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Elvis Costello's debut (like much of his catalogue for the Seventies and Eighties) has been reissued to a point where fans will yawn and newcomers turn their eyes and ears elsewhere.

For this review I'm concentrating on the American 'Originals' CD Series put out by Universal's Hip-O Records in May 2007 (aka Hip-O Select) where eleven albums were Remastered to CD and presented in Artwork-Repro Digipaks with new booklets (most sans any bonus material – just the LP). The series started with the 1977 debut "My Aim Is True" and ran through to 1986's "Blood And Chocolate" (see list below). Here are the sneaky details and the original sins...

US released 1 May 2007 - "My Aim Is True" by ELVIS COSTELLO on Hip-O Records/Universal Music Company (UMC) B0008635-02 (Barcode 602517260863) is a 13-Track CD Remaster of the 1977 American LP on Columbia Records. The UK LP on Stiff Records had only 12-tracks ("Watching The Detectives" was originally only a 7" single in the UK) but was added to the end of Side 1 of the US LP (hence the 13-tracks). This CD Remaster plays out as follows (36:48 minutes):

1. Welcome To My Working Work
2. Miracle Man
3. No Dancing
4. Blame It On Cain
5. Alison
6. Sneaky Feelings
7. (The Angels Wanna Wear My) Red Shoes [Side 2]
8. Less Than Zero
9. Mystery Dance
10. Pay It Back
11. I'm Not Angry
12. Waiting For The End Of The World
13. Watching The Detectives
Tracks 1 to 12 are the UK debut LP "My Aim Is True" - released July 1977 in the UK on Stiff Records SEEZ 3. "Watching The Detectives" was issued October 1977 in the UK as a 7" single only (A-side) but was added on as an extra track (end of Side 1 after "Sneaky Feelings") on the March 1978 US reissue LP on Columbia Records JC 35037. Produced by NICK LOWE.

The Band for Tracks 1 to 12 were:
ELVIS COSTELLO - Lead and Backing Vocals, Guitars, Piano and Drumsticks on "Mystery Dance"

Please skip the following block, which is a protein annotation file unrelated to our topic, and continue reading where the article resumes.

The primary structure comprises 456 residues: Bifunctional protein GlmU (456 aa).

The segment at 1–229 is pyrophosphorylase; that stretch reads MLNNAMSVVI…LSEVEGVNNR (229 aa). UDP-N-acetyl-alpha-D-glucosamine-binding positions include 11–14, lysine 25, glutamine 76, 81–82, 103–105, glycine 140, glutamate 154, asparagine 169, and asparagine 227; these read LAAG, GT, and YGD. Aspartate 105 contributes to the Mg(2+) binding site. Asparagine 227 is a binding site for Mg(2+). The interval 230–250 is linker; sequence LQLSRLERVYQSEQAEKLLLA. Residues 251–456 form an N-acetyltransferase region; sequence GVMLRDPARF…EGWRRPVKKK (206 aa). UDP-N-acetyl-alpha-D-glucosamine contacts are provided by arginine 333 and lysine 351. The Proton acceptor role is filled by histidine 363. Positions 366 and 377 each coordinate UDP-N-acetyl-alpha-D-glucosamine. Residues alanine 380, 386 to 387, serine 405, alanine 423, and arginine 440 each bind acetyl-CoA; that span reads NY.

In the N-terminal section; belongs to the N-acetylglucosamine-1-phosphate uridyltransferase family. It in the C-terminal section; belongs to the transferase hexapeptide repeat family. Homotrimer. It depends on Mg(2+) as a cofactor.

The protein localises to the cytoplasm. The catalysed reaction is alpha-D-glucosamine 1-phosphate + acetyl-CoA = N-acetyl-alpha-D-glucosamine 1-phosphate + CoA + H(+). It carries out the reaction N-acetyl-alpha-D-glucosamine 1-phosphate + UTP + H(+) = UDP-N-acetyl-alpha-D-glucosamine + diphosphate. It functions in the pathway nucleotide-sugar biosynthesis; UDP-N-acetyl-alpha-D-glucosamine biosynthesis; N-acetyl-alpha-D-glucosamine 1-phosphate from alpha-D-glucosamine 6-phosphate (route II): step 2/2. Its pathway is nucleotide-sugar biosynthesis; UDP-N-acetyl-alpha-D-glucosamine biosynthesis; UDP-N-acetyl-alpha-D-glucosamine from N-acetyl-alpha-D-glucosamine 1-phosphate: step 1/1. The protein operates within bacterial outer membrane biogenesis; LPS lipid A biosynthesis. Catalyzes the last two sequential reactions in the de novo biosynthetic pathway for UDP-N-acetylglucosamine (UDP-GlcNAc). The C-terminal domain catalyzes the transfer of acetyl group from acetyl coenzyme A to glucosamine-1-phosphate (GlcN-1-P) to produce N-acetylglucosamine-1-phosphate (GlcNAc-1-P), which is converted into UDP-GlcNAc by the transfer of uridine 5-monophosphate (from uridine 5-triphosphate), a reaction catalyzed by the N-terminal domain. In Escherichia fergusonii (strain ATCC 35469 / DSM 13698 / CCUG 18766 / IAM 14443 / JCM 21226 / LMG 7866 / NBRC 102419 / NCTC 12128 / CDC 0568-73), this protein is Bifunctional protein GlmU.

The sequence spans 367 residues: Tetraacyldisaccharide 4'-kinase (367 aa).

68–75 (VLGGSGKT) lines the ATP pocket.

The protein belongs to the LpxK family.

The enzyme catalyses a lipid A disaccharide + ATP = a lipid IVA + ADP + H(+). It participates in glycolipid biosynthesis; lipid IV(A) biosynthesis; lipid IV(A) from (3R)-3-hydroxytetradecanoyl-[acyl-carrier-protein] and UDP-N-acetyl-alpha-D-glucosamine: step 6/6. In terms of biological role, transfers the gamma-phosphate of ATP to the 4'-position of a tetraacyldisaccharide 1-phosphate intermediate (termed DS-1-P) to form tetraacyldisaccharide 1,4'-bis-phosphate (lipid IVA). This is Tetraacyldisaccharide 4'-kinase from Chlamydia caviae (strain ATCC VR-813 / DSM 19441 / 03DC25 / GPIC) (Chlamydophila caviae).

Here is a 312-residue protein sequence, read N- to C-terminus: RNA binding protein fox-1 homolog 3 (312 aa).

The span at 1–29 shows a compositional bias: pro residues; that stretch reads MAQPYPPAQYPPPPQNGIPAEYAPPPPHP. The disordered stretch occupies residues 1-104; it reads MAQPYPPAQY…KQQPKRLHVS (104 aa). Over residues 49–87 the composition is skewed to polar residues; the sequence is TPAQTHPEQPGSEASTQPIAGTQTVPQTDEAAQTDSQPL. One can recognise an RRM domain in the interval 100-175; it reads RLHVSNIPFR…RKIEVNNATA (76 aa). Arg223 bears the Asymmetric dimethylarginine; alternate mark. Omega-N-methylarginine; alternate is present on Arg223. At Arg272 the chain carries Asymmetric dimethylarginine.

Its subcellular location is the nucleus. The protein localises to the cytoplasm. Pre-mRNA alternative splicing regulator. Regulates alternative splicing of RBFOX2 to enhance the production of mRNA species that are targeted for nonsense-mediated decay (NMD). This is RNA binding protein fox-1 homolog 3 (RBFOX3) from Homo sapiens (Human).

JOHN McFEE - Guitar and Pedal Steel
SEAN HOPPER - Piano, Organ, Backing Vocals
JOHNNY CIAMBOTTI - Bass and Backing Vocals
NICK LOWE - Backing Vocals, Bass, Drums and Drumsticks on "Mystery Dance"

Band for "Watching The Detectives" was:
ELVIS COSTELLO - Vocals and Guitar
STEVE NIEVE - Organ and Piano Overdubs

The 'Originals' card digipak is hardly anything to write home about and its glued-on Obi even obscures the track list on the rear cover (and the inner gatefold is simply all yellow - a bad waste of space). The 12-page booklet has all the lyrics - original album recording credits and reissue details - it's good but without any history of the album and its making it's hardly great. The Remaster was carried out by Rhino's longtime Audio Engineer DAN HERSCH and is a mixed bag of brill and brash.

Production wise "My Aim Is True" the LP has always felt a bit 'all over the place'. The Remaster reflects the source material. Some tracks have stunning clarity while others just feel wrong and I'd have to say that this Remaster has only highlighted 'both'. From the moment "Working Week" hits the speakers - you can hear the taught band but the deliberately distanced vocals take away from the impact. Some tracks though are absolutely stunning - the sheer drum wallop coming from "Waiting For The End Of The World" is amazing and yet that guitar feels even more disconnected. Even though it's brash "Blame It On The Cain" feels incredible - that fantastic staccato beat as Elvis sings about Government burglars taking away his dosh.

Three in a row with great sound are the beautiful ballad "Alison" with the LP's title amidst its lyrics - the catchy "Sneaky Feelings" (can't let them show) and the lyrically acidic "(The Angels Wanna Wear My) Red Shoes" where EC used to be disgusted but now he's just amused. "Less Than Zero" is absolutely huge on this remaster - amazing clarity (as is "Watching The Detectives") - and I hear South America is coming into style. There is a 2007 2CD 'Deluxe Edition' with shed loads more on offer and flashier presentation (outtakes, B-sides, live material) - but I like the simplicity of just the album.

I'm constantly amazed at how good Costello's first foray was and still is - a stunning debut album that announced the arrival of a major songwriting talent (coming up on its 40th Anniversary in November 2017).